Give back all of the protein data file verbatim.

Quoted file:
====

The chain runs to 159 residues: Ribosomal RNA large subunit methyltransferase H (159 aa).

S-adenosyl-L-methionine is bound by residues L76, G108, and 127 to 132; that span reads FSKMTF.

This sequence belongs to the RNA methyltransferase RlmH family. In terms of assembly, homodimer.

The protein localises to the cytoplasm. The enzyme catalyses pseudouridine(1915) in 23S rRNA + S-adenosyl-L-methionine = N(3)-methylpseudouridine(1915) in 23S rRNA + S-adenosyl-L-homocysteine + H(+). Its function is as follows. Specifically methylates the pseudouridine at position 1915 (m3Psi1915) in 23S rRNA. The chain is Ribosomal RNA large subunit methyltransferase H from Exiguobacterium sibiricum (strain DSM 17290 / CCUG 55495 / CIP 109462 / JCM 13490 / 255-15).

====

The chain runs to 159 residues: Ribosomal RNA large subunit methyltransferase H (159 aa).

S-adenosyl-L-methionine is bound by residues L76, G108, and 127 to 132; that span reads FSKMTF.

This sequence belongs to the RNA methyltransferase RlmH family. In terms of assembly, homodimer.

The protein localises to the cytoplasm. The enzyme catalyses pseudouridine(1915) in 23S rRNA + S-adenosyl-L-methionine = N(3)-methylpseudouridine(1915) in 23S rRNA + S-adenosyl-L-homocysteine + H(+). Its function is as follows. Specifically methylates the pseudouridine at position 1915 (m3Psi1915) in 23S rRNA. The chain is Ribosomal RNA large subunit methyltransferase H from Exiguobacterium sibiricum (strain DSM 17290 / CCUG 55495 / CIP 109462 / JCM 13490 / 255-15).